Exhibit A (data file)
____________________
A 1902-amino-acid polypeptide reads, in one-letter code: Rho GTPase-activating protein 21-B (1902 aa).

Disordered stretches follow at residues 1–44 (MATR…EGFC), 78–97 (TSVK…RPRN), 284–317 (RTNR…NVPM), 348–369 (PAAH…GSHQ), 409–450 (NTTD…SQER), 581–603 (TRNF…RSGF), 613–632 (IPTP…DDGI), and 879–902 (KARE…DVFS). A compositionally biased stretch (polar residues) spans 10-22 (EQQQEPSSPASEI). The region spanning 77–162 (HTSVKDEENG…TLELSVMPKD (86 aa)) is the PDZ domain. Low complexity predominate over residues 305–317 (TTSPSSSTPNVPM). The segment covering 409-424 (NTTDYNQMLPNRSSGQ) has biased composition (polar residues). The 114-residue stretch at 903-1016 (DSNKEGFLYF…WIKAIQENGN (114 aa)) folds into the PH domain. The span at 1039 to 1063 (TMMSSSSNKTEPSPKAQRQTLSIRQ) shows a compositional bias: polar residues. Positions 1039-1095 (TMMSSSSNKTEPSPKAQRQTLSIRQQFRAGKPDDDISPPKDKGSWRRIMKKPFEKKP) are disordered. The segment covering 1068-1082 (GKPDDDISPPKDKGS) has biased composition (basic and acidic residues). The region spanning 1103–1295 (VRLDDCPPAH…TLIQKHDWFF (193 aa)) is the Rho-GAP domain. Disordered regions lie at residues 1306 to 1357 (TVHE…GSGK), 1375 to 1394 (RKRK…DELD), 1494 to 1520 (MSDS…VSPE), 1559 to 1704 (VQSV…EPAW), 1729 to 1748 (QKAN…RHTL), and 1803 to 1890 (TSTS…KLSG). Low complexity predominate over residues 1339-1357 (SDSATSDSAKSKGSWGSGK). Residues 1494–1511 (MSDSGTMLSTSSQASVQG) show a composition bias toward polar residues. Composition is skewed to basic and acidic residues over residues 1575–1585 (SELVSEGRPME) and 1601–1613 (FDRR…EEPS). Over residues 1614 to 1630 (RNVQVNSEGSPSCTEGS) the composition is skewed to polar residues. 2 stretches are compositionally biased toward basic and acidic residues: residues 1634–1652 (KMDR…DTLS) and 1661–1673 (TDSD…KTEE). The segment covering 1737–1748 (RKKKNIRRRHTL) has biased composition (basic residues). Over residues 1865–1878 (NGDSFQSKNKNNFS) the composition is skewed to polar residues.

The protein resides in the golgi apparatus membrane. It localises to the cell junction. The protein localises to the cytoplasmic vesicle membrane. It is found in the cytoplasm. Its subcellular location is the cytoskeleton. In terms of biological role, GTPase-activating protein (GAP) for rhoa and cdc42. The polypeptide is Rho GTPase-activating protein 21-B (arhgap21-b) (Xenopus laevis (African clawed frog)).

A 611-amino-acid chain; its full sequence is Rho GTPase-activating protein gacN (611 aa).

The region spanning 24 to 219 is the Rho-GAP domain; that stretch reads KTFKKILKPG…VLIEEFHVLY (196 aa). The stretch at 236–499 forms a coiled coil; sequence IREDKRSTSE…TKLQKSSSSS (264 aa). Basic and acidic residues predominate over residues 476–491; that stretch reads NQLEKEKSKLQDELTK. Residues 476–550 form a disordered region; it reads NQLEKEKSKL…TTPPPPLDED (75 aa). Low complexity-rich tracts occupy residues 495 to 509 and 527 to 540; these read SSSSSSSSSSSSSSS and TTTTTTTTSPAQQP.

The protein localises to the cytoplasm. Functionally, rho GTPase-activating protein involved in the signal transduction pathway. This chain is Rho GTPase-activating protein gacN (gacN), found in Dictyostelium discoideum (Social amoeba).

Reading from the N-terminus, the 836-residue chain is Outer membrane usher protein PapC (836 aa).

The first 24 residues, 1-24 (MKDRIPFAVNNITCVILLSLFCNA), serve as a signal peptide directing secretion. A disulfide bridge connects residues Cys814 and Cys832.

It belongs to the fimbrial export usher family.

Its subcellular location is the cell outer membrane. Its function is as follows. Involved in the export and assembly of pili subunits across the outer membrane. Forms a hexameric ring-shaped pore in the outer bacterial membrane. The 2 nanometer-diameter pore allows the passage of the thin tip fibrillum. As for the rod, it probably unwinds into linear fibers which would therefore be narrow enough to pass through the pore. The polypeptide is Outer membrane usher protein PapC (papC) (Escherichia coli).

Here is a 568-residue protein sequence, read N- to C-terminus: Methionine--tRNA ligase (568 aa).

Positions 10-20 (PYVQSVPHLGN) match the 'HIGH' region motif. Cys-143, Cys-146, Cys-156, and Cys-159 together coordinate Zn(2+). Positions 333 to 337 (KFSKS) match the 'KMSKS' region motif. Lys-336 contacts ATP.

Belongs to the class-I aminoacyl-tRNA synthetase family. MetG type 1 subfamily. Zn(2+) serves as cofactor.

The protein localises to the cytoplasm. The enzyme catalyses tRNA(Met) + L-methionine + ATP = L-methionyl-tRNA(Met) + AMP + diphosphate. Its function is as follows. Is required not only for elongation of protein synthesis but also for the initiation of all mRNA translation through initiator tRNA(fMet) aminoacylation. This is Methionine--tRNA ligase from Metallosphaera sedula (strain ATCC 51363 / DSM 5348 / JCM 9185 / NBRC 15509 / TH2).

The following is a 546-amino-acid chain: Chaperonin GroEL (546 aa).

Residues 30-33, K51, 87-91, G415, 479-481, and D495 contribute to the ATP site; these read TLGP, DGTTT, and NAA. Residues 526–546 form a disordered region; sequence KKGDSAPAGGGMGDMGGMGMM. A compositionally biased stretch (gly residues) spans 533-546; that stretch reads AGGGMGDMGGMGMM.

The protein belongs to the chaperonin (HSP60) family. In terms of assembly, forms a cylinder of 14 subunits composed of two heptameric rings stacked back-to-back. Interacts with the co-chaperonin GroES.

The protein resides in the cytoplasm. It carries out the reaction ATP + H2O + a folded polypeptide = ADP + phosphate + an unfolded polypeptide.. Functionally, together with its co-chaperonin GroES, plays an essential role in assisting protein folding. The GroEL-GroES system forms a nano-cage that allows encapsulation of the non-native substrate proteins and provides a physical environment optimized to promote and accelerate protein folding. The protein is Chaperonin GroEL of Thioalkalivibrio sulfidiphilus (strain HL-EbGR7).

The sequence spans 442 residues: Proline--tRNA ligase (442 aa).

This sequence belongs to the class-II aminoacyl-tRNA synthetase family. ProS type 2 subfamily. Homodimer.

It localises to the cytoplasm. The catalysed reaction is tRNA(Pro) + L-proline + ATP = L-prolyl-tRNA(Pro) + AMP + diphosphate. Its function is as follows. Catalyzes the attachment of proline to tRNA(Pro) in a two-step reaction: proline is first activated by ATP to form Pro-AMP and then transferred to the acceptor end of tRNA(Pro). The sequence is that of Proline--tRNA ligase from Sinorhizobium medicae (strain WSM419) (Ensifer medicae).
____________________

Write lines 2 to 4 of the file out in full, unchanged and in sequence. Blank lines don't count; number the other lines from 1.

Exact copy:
Disordered stretches follow at residues 1–44 (MATR…EGFC), 78–97 (TSVK…RPRN), 284–317 (RTNR…NVPM), 348–369 (PAAH…GSHQ), 409–450 (NTTD…SQER), 581–603 (TRNF…RSGF), 613–632 (IPTP…DDGI), and 879–902 (KARE…DVFS). A compositionally biased stretch (polar residues) spans 10-22 (EQQQEPSSPASEI). The region spanning 77–162 (HTSVKDEENG…TLELSVMPKD (86 aa)) is the PDZ domain. Low complexity predominate over residues 305–317 (TTSPSSSTPNVPM). The segment covering 409-424 (NTTDYNQMLPNRSSGQ) has biased composition (polar residues). The 114-residue stretch at 903-1016 (DSNKEGFLYF…WIKAIQENGN (114 aa)) folds into the PH domain. The span at 1039 to 1063 (TMMSSSSNKTEPSPKAQRQTLSIRQ) shows a compositional bias: polar residues. Positions 1039-1095 (TMMSSSSNKTEPSPKAQRQTLSIRQQFRAGKPDDDISPPKDKGSWRRIMKKPFEKKP) are disordered. The segment covering 1068-1082 (GKPDDDISPPKDKGS) has biased composition (basic and acidic residues). The region spanning 1103–1295 (VRLDDCPPAH…TLIQKHDWFF (193 aa)) is the Rho-GAP domain. Disordered regions lie at residues 1306 to 1357 (TVHE…GSGK), 1375 to 1394 (RKRK…DELD), 1494 to 1520 (MSDS…VSPE), 1559 to 1704 (VQSV…EPAW), 1729 to 1748 (QKAN…RHTL), and 1803 to 1890 (TSTS…KLSG). Low complexity predominate over residues 1339-1357 (SDSATSDSAKSKGSWGSGK). Residues 1494–1511 (MSDSGTMLSTSSQASVQG) show a composition bias toward polar residues. Composition is skewed to basic and acidic residues over residues 1575–1585 (SELVSEGRPME) and 1601–1613 (FDRR…EEPS). Over residues 1614 to 1630 (RNVQVNSEGSPSCTEGS) the composition is skewed to polar residues. 2 stretches are compositionally biased toward basic and acidic residues: residues 1634–1652 (KMDR…DTLS) and 1661–1673 (TDSD…KTEE). The segment covering 1737–1748 (RKKKNIRRRHTL) has biased composition (basic residues). Over residues 1865–1878 (NGDSFQSKNKNNFS) the composition is skewed to polar residues.

The protein resides in the golgi apparatus membrane. It localises to the cell junction. The protein localises to the cytoplasmic vesicle membrane. It is found in the cytoplasm. Its subcellular location is the cytoskeleton. In terms of biological role, GTPase-activating protein (GAP) for rhoa and cdc42. The polypeptide is Rho GTPase-activating protein 21-B (arhgap21-b) (Xenopus laevis (African clawed frog)).

A 611-amino-acid chain; its full sequence is Rho GTPase-activating protein gacN (611 aa).